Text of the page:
• Post photos to highlight your event organizers, staff, and even regular attendees to give a behind-the-scenes look at everything that goes into the work of organizing and executing a conference (and tag their accounts too, where appropriate, or at least follow them)

Bonus: If you’re short on resources, use the snappy photo reminders around deadlines as a starting point to share the same reminder across platforms, tweaking the message for each. For example, hashtags don’t seem to increase engagement on Facebook, so if you’re going to use the sharing buttons native to Instagram, wait to post all of your hashtags in the first comment. They’ll work the same way for categorization and discovery across Instagram as when you put them in your initial photo caption, but they won’t clutter your post across platforms. 



More and more brands have been experimenting with marketing on Tumblr and seeing some fantastic results. The built-in social aspect allows for amplification of announcements and photo recaps of any event or conference in  a way that’s not possible with traditional blogging platforms. A brand hosting an event on Tumblr might use the platform to:

  • Go into more detail about deadlines and what’s required on applications for speakers, but be sure to put it all behind a cut and underneath a snappy visual (maybe a version of the same one you used on Instagram!) 
  • Use the photo post-type collage option to show off the mood of the event, the venue, official accommodations, shots of the host city, past event parties and attendees, speakers and more (Tumblr automatically builds a collage as you upload multiple photos in one post)
  • Do a series using each of the ideas above, or pull a few of each type into one post for a photo overview. Pull these from Instagram or post a mix of Instagram photos and those from other sources
  • Use embedded video posts to show clips from the speakers you’re featuring, or a video summary of a past event; even a video tour of the host city
  • Video post types will also host SlideShares of presentations using their embed codes, perfect for recaps and previews of sessions and topics from speakers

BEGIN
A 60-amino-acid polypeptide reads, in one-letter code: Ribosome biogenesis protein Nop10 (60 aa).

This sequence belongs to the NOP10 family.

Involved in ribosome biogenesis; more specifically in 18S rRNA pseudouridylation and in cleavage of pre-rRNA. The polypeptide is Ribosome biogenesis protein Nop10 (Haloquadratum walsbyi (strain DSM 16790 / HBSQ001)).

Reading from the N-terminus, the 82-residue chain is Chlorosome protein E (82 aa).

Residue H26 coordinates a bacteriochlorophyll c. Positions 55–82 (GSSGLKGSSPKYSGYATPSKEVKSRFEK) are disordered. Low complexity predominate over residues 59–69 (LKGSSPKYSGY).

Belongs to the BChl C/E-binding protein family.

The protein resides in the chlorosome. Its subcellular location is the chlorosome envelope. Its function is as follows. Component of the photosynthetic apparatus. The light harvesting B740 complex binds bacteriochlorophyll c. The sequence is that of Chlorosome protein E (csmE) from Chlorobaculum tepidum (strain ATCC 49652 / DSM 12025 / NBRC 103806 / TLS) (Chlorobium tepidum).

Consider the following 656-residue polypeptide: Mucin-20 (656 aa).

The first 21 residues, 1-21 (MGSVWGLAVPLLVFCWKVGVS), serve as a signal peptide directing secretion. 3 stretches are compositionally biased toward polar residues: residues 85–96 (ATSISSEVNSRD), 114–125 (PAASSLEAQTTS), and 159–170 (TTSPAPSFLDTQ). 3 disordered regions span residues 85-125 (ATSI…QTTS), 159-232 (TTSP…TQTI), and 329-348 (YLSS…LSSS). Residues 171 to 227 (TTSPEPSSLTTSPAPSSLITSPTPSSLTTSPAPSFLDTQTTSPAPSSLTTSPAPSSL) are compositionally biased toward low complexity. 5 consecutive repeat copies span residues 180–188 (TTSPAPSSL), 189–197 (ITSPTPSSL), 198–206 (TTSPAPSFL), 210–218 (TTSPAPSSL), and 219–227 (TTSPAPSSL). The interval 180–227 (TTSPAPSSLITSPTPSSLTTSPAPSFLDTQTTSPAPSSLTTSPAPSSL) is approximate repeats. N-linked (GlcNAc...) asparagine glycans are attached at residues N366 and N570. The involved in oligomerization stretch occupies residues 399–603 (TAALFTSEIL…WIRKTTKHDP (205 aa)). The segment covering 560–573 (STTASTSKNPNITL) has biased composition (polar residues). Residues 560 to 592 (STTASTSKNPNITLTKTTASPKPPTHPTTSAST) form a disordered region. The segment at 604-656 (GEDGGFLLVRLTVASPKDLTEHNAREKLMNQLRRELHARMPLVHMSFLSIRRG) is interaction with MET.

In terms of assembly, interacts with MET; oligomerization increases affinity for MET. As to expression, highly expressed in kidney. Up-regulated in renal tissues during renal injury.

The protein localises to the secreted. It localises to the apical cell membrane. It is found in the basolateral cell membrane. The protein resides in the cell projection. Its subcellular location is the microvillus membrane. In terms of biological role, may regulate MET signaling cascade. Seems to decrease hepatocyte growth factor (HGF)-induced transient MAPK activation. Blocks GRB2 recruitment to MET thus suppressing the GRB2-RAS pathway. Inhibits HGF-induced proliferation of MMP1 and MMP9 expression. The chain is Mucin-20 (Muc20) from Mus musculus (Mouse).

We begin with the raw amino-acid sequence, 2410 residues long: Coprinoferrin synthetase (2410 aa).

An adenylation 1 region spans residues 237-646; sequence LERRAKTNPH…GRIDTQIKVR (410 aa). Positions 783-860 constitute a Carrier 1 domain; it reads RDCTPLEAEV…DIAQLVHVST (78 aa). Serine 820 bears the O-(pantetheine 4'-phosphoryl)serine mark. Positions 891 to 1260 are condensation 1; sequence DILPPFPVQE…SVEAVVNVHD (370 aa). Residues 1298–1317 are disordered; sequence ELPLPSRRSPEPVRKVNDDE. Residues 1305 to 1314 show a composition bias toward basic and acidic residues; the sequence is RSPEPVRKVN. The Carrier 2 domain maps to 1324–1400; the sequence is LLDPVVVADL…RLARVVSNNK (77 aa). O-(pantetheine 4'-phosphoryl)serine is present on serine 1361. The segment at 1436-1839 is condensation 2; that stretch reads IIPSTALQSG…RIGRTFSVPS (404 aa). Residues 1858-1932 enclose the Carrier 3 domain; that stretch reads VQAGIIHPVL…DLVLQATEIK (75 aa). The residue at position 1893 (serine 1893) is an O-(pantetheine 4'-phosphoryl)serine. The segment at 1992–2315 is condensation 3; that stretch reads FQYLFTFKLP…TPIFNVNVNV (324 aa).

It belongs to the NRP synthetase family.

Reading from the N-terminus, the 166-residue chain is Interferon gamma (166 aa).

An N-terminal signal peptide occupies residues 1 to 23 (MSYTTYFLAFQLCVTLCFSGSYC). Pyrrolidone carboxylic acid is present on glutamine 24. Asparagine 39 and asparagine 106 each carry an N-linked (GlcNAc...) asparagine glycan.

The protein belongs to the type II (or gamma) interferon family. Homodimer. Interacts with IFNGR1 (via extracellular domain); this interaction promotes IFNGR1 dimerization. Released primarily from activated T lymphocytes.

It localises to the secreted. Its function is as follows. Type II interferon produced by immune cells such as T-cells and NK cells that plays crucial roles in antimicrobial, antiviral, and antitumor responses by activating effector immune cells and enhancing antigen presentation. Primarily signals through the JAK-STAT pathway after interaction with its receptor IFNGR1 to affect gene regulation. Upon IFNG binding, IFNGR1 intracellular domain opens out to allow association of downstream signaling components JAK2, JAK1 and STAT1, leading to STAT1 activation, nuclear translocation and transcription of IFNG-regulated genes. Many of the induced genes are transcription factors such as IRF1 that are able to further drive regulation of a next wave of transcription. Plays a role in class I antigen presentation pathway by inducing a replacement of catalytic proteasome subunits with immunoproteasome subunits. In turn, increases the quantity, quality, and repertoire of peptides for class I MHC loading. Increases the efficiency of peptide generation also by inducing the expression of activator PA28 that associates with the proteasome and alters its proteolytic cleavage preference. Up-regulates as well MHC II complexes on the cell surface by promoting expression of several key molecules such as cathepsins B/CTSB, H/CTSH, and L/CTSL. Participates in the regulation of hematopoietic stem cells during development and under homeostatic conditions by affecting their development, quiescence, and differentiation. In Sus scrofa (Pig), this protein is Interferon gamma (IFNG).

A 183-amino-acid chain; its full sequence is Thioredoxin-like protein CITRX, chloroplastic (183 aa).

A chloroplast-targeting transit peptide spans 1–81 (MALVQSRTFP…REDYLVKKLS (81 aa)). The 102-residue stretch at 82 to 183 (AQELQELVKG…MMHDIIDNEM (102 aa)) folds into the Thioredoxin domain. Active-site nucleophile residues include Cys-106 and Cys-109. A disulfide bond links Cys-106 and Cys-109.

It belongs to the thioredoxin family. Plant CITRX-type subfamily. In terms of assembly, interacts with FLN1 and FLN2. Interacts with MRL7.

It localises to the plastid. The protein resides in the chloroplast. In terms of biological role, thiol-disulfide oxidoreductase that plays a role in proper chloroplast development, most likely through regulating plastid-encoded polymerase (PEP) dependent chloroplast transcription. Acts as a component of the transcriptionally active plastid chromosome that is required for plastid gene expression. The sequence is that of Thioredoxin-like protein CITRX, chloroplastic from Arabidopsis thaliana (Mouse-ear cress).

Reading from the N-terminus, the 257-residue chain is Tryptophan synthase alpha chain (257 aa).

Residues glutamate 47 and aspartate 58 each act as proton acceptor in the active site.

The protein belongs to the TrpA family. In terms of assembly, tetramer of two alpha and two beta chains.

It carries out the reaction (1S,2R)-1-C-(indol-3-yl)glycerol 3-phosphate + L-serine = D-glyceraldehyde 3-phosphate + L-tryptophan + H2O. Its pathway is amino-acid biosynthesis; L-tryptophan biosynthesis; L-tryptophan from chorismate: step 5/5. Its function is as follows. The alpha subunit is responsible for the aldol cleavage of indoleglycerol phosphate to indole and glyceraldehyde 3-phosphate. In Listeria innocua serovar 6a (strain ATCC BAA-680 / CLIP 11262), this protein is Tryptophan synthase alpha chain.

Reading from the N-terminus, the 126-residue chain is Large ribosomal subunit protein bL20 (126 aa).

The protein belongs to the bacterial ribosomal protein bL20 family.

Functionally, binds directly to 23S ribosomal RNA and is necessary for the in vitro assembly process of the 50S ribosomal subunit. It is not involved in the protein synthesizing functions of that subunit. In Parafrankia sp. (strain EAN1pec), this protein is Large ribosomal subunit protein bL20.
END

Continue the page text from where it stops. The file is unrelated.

• Link to articles or blog posts from event speakers, or quote things past speakers have said using the quote post-type
  • If past event attendees have written up their experiences, link to those as well, or quote excerpts from what they had to say

Remember that Tumblr’s reblogging feature is what makes it so powerful; be sure to reblog anything appropriate or related to your conference from the Tumblrs of your upcoming or past speakers, regular attendees, organizers and more. Doing so will only encourage them to reblog you, amplifying your message to their audiences and possibly tapping new audience members. 

Conference Speaker on Tumblr

Example of a post from a speaker that SXSW V2V could reblog– if they had a Tumblr. 

After all, if they follow your speakers and attendees, it’s likely that they’re interested in the type of event you’re putting on.

The bottom line

Play to each platform’s strengths, and put in the work ahead of time to figure out where your attendees spend the most time. If you have limited resources, put your work into those places. Anything else after that will be a bonus.

Oh, and one more bonus tip: All of these platforms use hashtags, so search each one for any hashtags you can think of that are related to your conference or event to see how people are already talking about it in each place. Keep that tone and style in mind as you plan your approach, or use it to tailor and rethink your approach if you already have a presence there.

Got any questions, or have any ideas or examples of great conference execution across platforms that we’ve missed? Leave it in the comments!

Written by Sarah

July 9th, 2014 at 12:28 pm

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  1. [...] Twitter, Instagram, and Tumblr are the main three platforms brands tend to work with, other brands are making strides in places like Snapchat and on Pinterest. If you have the [...]